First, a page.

Otosclerosis is a condition characterized by bony changes involving the labyrinth capsule and leading in many cases to fixation of the stapes in the oval window. Broadly speaking, the change is one in which the dense bone of the normal labyrinth capsule is transformed into swollen vascular osteoid tissue which encroaches on the annular ligament and footplate of the stapes leading to ankylosis. This new vascular bone is sharply defined from the normal bone and stains deeply with basic dyes. It is confined to localized areas, the most usual site being the promontory between the two windows. This region is one in which vessels enter the labyrinth wall and in which cartilage "rests" are frequently found in early life, besides being subjected to stresses not felt by other parts. Foci are found in other parts of the labyrinth capsule remote from the mucosa and even in the internal auditory meatus.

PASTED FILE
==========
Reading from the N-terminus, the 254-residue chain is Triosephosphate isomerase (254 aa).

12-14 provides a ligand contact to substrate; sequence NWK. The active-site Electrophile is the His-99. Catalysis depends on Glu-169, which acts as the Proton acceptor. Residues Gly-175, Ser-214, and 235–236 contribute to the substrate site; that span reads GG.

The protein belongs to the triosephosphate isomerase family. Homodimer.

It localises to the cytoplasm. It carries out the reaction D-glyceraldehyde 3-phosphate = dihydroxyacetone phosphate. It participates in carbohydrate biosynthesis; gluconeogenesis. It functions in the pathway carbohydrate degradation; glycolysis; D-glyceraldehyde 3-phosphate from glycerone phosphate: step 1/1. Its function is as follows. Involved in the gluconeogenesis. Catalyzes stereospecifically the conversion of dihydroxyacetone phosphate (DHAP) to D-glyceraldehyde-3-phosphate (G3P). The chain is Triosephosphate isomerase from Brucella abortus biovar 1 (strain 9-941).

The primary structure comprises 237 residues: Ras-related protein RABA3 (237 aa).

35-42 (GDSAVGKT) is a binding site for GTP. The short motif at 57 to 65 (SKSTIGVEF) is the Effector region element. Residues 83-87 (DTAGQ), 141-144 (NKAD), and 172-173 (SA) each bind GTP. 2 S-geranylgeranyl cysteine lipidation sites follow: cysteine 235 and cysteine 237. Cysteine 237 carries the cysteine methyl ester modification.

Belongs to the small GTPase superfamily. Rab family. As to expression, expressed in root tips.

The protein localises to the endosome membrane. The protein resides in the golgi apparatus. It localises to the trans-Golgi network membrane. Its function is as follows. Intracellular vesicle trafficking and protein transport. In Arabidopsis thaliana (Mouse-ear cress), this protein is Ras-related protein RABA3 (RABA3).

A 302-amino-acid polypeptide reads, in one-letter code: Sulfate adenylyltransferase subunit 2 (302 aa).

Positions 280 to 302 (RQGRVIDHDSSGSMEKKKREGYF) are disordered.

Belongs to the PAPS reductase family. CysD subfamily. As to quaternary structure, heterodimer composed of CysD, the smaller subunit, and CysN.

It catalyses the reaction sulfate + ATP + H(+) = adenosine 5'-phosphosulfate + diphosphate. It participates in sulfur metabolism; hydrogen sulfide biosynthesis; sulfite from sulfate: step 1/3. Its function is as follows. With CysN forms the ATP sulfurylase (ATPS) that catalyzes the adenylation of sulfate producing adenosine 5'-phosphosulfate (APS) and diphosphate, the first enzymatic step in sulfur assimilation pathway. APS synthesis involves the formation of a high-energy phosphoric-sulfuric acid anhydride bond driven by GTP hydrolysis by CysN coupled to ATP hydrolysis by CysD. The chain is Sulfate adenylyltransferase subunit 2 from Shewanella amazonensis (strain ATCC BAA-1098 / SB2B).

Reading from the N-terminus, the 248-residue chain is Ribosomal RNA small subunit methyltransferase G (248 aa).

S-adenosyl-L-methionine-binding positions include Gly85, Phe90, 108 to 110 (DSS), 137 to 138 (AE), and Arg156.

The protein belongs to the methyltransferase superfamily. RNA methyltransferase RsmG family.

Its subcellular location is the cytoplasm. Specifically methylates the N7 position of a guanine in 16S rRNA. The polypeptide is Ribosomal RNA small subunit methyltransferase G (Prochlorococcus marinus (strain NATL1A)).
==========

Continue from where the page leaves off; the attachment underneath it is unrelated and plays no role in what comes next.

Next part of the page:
DICKIE JKM. PROGRESS IN OTOLARYNGOLOGY: A Summary of the Bibliographic Material Available in the Field of Otolaryngology: OTOSCLEROSIS. Arch Otolaryngol. 1925;1(6):646–660. doi:10.1001/archotol.1925.00560010674011
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